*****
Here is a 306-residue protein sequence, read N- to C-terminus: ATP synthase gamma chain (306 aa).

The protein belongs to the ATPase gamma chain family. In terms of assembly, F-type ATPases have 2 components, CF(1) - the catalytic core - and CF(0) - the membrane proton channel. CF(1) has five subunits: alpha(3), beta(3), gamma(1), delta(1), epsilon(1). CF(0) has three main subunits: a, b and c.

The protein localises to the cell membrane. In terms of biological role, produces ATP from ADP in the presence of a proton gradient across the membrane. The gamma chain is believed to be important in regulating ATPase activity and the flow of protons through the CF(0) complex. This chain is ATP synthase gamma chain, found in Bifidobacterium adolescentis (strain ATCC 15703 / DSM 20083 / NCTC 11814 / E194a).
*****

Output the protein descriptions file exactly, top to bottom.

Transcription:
Here is a 306-residue protein sequence, read N- to C-terminus: ATP synthase gamma chain (306 aa).

The protein belongs to the ATPase gamma chain family. In terms of assembly, F-type ATPases have 2 components, CF(1) - the catalytic core - and CF(0) - the membrane proton channel. CF(1) has five subunits: alpha(3), beta(3), gamma(1), delta(1), epsilon(1). CF(0) has three main subunits: a, b and c.

The protein localises to the cell membrane. In terms of biological role, produces ATP from ADP in the presence of a proton gradient across the membrane. The gamma chain is believed to be important in regulating ATPase activity and the flow of protons through the CF(0) complex. This chain is ATP synthase gamma chain, found in Bifidobacterium adolescentis (strain ATCC 15703 / DSM 20083 / NCTC 11814 / E194a).